Power to the people! ‘Homes for Victorians’ reforms shed light on electrical delays


Posted on May 30th, by Kathryn Kutchel in Civil Engineering, Engineering, News, Project Management, Urban Development.

With more Victorians than ever before chasing their dream of building and owning their own home in a tough housing market, delays can be a real problem and can bottleneck the settlement process, costing new homeowners precious time and money. Taylors engineering experts are often responsible for coordinating the provision of electricity to developers’ estate and ensuring a smooth handover process and are welcoming the prospect of government intervention.

The 'Homes for Victorians' reforms are aimed at getting more Victorians into more homes quicker

The ‘Homes for Victorians’ reforms are aimed at getting more Victorians into more homes quicker

A recent media release by the Andrews Labor Government declares their intention to fix ‘electricity connection times for new homes’ by ‘taking action to reduce delays in connecting power to new houses, to get more Victorians into homes quicker’. “We want people to move into their new homes as quickly as possible, and that includes getting electricity connected as soon as possible.” Stated Treasurer Tim Pallas. At present, the time between installation and provision of electrical services, and receiving acceptance from the power authorities can take up to six months.

“Usually within the first three to four weeks, people settle on the property.” Taylors General Manager of Engineering and Project Management, John Yalden, said. “The land passes between the developer and the individual and the first thing they want to do is get their builder going. The builder requires electricity and because the underground network isn’t live yet, they can’t get it and they often have to install generators.”

It can take up to six months for power authorities to flick the switch, despite installed electrical services being ready to go.

It can take up to six months for power authorities to flick the switch, despite installed electrical services being ready to go.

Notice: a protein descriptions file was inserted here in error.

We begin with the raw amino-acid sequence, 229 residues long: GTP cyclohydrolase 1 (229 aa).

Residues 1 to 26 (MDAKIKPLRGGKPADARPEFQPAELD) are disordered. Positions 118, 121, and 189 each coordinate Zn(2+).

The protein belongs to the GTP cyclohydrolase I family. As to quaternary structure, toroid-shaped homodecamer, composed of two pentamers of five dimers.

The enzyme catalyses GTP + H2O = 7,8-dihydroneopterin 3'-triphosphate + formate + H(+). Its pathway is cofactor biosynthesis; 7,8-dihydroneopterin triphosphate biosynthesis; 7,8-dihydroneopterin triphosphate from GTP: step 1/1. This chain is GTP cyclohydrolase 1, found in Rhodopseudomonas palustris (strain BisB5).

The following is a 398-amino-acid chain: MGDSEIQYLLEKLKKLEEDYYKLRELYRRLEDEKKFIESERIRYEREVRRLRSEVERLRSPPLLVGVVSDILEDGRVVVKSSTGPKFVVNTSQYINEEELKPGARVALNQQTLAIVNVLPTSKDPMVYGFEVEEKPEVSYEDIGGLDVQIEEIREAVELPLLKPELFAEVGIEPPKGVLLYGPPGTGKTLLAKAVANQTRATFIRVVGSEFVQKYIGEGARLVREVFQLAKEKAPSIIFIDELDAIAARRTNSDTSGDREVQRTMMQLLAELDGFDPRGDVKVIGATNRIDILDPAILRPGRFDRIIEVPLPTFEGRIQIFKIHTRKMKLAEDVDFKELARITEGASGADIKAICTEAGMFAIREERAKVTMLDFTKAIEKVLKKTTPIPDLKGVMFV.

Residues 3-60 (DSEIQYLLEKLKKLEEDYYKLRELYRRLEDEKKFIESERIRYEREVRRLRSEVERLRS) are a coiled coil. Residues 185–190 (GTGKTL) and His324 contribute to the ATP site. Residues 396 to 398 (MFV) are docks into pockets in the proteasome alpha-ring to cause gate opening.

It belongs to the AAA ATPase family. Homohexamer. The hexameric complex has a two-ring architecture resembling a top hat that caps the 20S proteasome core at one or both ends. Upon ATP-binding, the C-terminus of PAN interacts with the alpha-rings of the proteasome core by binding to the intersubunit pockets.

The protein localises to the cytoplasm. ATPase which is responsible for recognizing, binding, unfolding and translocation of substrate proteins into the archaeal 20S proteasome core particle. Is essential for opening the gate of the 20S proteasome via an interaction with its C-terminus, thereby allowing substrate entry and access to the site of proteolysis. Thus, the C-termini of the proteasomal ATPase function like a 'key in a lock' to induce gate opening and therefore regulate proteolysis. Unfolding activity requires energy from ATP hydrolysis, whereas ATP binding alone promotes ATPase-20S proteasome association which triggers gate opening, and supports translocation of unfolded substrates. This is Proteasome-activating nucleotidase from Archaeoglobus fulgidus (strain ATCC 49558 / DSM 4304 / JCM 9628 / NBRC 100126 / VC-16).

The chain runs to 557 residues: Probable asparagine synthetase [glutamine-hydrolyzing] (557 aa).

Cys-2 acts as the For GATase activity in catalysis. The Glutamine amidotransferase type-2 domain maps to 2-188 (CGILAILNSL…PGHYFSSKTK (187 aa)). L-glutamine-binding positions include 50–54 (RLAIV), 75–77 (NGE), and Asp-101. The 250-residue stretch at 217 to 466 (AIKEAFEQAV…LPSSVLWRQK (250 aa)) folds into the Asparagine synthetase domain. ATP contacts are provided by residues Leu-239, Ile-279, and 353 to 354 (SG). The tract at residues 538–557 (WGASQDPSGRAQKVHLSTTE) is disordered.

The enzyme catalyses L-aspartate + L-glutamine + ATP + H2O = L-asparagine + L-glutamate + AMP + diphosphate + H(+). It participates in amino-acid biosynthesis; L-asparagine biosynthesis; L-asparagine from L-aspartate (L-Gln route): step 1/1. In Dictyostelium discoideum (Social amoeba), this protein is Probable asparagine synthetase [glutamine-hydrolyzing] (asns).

One of the main initiatives in the Homes for Victorians plan is increasing the supply of housing through faster planning which includes “speeding up local government planning decisions” (Section 2.5, Homes for Victorians). The document continues on to state, ‘delays can also add significant amounts of time to new projects, which slows supply and adds costs. The 2016-17 Budget allocated $4.2 million to support local councils to reduce delays in these approvals.’

The Essential Service Commission (ESC) has been asked by the Labor Government to investigate the practices of distribution businesses that are responsible for timely electrical connections in Victoria, with final advice on the extent and causes of these delays and how they can be addressed to be delivered by 18th September 2018.
“Delays in electricity connections means delays in getting Victorians into their new homes – we’ll get to the cause of these setbacks and determine how best to fix them.” Treasurer Tim Pallas affirmed.

Victoria’s current population is growing rapidly at a rate of more than 100,000 people a year and the Homes for Victorians strategy is aiming to keep planning and approval rates at an average of more than 50,000 new homes a year. The necessity for quick turnaround is a crucial to keep financial impact low. “With 12,000 new Victorians each month, every week of delay in delivering new housing adds to costs for the community, buyers and renters.” Remarked Executive Director of the Property Council of Australia, Mike Zorbas.

With builders starting work within a matter of weeks, electirical delays can increase financial burdens for the developer

With builders starting work within a matter of weeks, electirical delays can increase financial burdens for the developer

“The message behind here is we’re welcoming the governments intervention to reduce the delays in connecting power to the new houses,” said Mr. Yalden, “as this lessens the financial burden on homeowners who would otherwise have to pay for generators for their houses to be built.”



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